Amazon fire phone for €199 on amazon.de

Hi just came across that amazon.de (Germany) has slashed their price of Firephone to€199 (£156) from €399 (this is available for $199 (£125) in US.

But in UK its still £399 how is it fair?

17 Comments

It's the fire phone. I wouldn't worry about.

Amazon can charge whatever they want for it. A turd is still a turd, no matter what the exchange rate

doncoop

It's the fire phone. I wouldn't worry about.Amazon can charge whatever … It's the fire phone. I wouldn't worry about.Amazon can charge whatever they want for it. A turd is still a turd, no matter what the exchange rate



LOL

amazon still trying to sell these thought they had ditched it already

Different markets. Most prices are different. U can take adv of weak euro n buy from germany if u really want to.

Original Poster

espirit77

Different markets. Most prices are different. U can take adv of weak euro … Different markets. Most prices are different. U can take adv of weak euro n buy from germany if u really want to.



i cant unless i have to ask someone in Germany to collect it for me and than post it also it is locked to T-mobile.

Original Poster

espirit77

Different markets. Most prices are different. U can take adv of weak euro … Different markets. Most prices are different. U can take adv of weak euro n buy from germany if u really want to.



i think corporates think British people are loaded.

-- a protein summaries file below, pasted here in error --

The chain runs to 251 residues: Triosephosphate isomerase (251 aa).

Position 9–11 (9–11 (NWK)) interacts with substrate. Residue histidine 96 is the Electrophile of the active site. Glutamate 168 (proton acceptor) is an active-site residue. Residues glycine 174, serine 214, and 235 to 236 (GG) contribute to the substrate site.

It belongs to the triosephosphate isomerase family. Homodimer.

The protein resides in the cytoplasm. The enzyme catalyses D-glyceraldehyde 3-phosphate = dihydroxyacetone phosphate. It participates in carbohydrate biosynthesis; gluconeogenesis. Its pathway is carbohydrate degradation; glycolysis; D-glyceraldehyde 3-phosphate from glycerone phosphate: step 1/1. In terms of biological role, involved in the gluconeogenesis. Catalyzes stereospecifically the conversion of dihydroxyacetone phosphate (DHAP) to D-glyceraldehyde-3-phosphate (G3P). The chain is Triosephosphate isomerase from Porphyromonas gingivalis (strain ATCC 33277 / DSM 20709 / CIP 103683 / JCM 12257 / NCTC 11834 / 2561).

humadoon

i cant unless i have to ask someone in Germany to collect it for me and … i cant unless i have to ask someone in Germany to collect it for me and than post it also it is locked to T-mobile.



it didnt let you ship to a UK address?

just tried, it won't let me send to UK either
i can understand US items not being sent here but aren't there free trade laws that prevent something from one market being sold in another? isn't that one of the cornerstones of EU membership? I may have this wrong (I'm basing it on the cheap parallel imports of medicines from EU and what I heard regarding that law)

i am more suprised there is somone who actually want to buy this pos

DennisG

just tried, it won't let me send to UK eitheri can understand US items … just tried, it won't let me send to UK eitheri can understand US items not being sent here but aren't there free trade laws that prevent something from one market being sold in another? isn't that one of the cornerstones of EU membership? I may have this wrong (I'm basing it on the cheap parallel imports of medicines from EU and what I heard regarding that law)



i noticed this on Amazon.es the other day, when i tried to order a phone that wasn't available on amazon.co.uk, however, i was still able to order phones fro amazon.fr and amazon.it

i agree, that unless amazon has a very good reason for not sending phones, this must be flouting some free trade Eu laws. who we would report this to though, I don't know.
Edited by: "espirit77" 9th Jan 2015

technically, all Amazon's EU operations are run by a guy in a small closet in Papua New Guinea and are therefore beyond the scope of any commerce and tax law except the law of the cupboard (they choose the cupboard with the softest laws).

what really got me was the arrogance with which they complained about VAT.